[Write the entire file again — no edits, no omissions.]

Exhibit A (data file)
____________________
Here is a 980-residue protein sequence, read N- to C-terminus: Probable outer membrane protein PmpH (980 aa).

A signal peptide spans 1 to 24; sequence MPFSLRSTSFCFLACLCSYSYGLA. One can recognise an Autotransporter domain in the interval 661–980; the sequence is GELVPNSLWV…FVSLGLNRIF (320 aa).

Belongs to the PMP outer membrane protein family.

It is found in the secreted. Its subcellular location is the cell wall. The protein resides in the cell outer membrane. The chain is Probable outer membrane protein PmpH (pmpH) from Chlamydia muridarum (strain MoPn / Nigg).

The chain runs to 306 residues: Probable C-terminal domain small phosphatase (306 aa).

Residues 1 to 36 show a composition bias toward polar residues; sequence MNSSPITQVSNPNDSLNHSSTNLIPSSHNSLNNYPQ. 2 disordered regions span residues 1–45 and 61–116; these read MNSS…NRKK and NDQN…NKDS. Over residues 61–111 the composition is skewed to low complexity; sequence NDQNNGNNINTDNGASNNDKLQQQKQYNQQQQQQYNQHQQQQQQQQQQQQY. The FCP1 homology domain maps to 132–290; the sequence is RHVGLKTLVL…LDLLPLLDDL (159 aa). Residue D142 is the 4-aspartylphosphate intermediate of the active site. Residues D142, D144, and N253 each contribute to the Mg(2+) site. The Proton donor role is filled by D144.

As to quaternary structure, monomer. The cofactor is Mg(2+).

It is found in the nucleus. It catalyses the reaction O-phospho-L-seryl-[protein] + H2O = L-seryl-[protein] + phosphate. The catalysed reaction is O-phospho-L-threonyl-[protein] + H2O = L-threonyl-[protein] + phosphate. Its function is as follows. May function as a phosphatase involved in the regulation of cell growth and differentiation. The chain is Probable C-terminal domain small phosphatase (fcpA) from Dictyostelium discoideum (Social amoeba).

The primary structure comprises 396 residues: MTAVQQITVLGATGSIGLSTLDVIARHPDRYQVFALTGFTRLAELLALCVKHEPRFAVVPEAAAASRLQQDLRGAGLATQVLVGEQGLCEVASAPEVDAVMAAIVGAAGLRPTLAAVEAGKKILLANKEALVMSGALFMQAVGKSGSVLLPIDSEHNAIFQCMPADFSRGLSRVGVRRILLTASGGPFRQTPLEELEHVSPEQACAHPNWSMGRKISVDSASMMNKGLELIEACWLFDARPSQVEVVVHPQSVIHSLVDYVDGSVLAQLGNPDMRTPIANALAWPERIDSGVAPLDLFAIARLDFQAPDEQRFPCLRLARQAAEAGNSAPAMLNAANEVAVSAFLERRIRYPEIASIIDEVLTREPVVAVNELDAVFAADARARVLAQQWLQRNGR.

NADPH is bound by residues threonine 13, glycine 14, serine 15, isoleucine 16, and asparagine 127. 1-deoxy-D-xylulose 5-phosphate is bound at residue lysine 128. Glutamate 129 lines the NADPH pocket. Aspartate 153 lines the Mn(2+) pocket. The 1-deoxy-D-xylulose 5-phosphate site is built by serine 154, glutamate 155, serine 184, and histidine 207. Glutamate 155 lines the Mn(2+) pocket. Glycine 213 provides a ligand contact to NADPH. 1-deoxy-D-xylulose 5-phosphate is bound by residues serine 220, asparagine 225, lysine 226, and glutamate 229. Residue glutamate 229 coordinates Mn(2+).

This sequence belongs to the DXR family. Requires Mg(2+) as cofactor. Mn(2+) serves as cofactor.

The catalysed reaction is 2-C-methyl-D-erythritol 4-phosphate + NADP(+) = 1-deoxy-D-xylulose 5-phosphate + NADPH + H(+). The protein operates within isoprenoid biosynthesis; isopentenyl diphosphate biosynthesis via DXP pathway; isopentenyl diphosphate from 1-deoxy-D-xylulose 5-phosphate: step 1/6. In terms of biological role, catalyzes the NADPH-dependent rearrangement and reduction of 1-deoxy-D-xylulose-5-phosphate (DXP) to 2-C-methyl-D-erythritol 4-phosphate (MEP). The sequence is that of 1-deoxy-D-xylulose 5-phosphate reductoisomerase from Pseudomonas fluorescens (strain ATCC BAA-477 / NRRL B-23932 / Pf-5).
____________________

Here is a 980-residue protein sequence, read N- to C-terminus: Probable outer membrane protein PmpH (980 aa).

A signal peptide spans 1 to 24; sequence MPFSLRSTSFCFLACLCSYSYGLA. One can recognise an Autotransporter domain in the interval 661–980; the sequence is GELVPNSLWV…FVSLGLNRIF (320 aa).

Belongs to the PMP outer membrane protein family.

It is found in the secreted. Its subcellular location is the cell wall. The protein resides in the cell outer membrane. The chain is Probable outer membrane protein PmpH (pmpH) from Chlamydia muridarum (strain MoPn / Nigg).

The chain runs to 306 residues: Probable C-terminal domain small phosphatase (306 aa).

Residues 1 to 36 show a composition bias toward polar residues; sequence MNSSPITQVSNPNDSLNHSSTNLIPSSHNSLNNYPQ. 2 disordered regions span residues 1–45 and 61–116; these read MNSS…NRKK and NDQN…NKDS. Over residues 61–111 the composition is skewed to low complexity; sequence NDQNNGNNINTDNGASNNDKLQQQKQYNQQQQQQYNQHQQQQQQQQQQQQY. The FCP1 homology domain maps to 132–290; the sequence is RHVGLKTLVL…LDLLPLLDDL (159 aa). Residue D142 is the 4-aspartylphosphate intermediate of the active site. Residues D142, D144, and N253 each contribute to the Mg(2+) site. The Proton donor role is filled by D144.

As to quaternary structure, monomer. The cofactor is Mg(2+).

It is found in the nucleus. It catalyses the reaction O-phospho-L-seryl-[protein] + H2O = L-seryl-[protein] + phosphate. The catalysed reaction is O-phospho-L-threonyl-[protein] + H2O = L-threonyl-[protein] + phosphate. Its function is as follows. May function as a phosphatase involved in the regulation of cell growth and differentiation. The chain is Probable C-terminal domain small phosphatase (fcpA) from Dictyostelium discoideum (Social amoeba).

The primary structure comprises 396 residues: MTAVQQITVLGATGSIGLSTLDVIARHPDRYQVFALTGFTRLAELLALCVKHEPRFAVVPEAAAASRLQQDLRGAGLATQVLVGEQGLCEVASAPEVDAVMAAIVGAAGLRPTLAAVEAGKKILLANKEALVMSGALFMQAVGKSGSVLLPIDSEHNAIFQCMPADFSRGLSRVGVRRILLTASGGPFRQTPLEELEHVSPEQACAHPNWSMGRKISVDSASMMNKGLELIEACWLFDARPSQVEVVVHPQSVIHSLVDYVDGSVLAQLGNPDMRTPIANALAWPERIDSGVAPLDLFAIARLDFQAPDEQRFPCLRLARQAAEAGNSAPAMLNAANEVAVSAFLERRIRYPEIASIIDEVLTREPVVAVNELDAVFAADARARVLAQQWLQRNGR.

NADPH is bound by residues threonine 13, glycine 14, serine 15, isoleucine 16, and asparagine 127. 1-deoxy-D-xylulose 5-phosphate is bound at residue lysine 128. Glutamate 129 lines the NADPH pocket. Aspartate 153 lines the Mn(2+) pocket. The 1-deoxy-D-xylulose 5-phosphate site is built by serine 154, glutamate 155, serine 184, and histidine 207. Glutamate 155 lines the Mn(2+) pocket. Glycine 213 provides a ligand contact to NADPH. 1-deoxy-D-xylulose 5-phosphate is bound by residues serine 220, asparagine 225, lysine 226, and glutamate 229. Residue glutamate 229 coordinates Mn(2+).

This sequence belongs to the DXR family. Requires Mg(2+) as cofactor. Mn(2+) serves as cofactor.

The catalysed reaction is 2-C-methyl-D-erythritol 4-phosphate + NADP(+) = 1-deoxy-D-xylulose 5-phosphate + NADPH + H(+). The protein operates within isoprenoid biosynthesis; isopentenyl diphosphate biosynthesis via DXP pathway; isopentenyl diphosphate from 1-deoxy-D-xylulose 5-phosphate: step 1/6. In terms of biological role, catalyzes the NADPH-dependent rearrangement and reduction of 1-deoxy-D-xylulose-5-phosphate (DXP) to 2-C-methyl-D-erythritol 4-phosphate (MEP). The sequence is that of 1-deoxy-D-xylulose 5-phosphate reductoisomerase from Pseudomonas fluorescens (strain ATCC BAA-477 / NRRL B-23932 / Pf-5).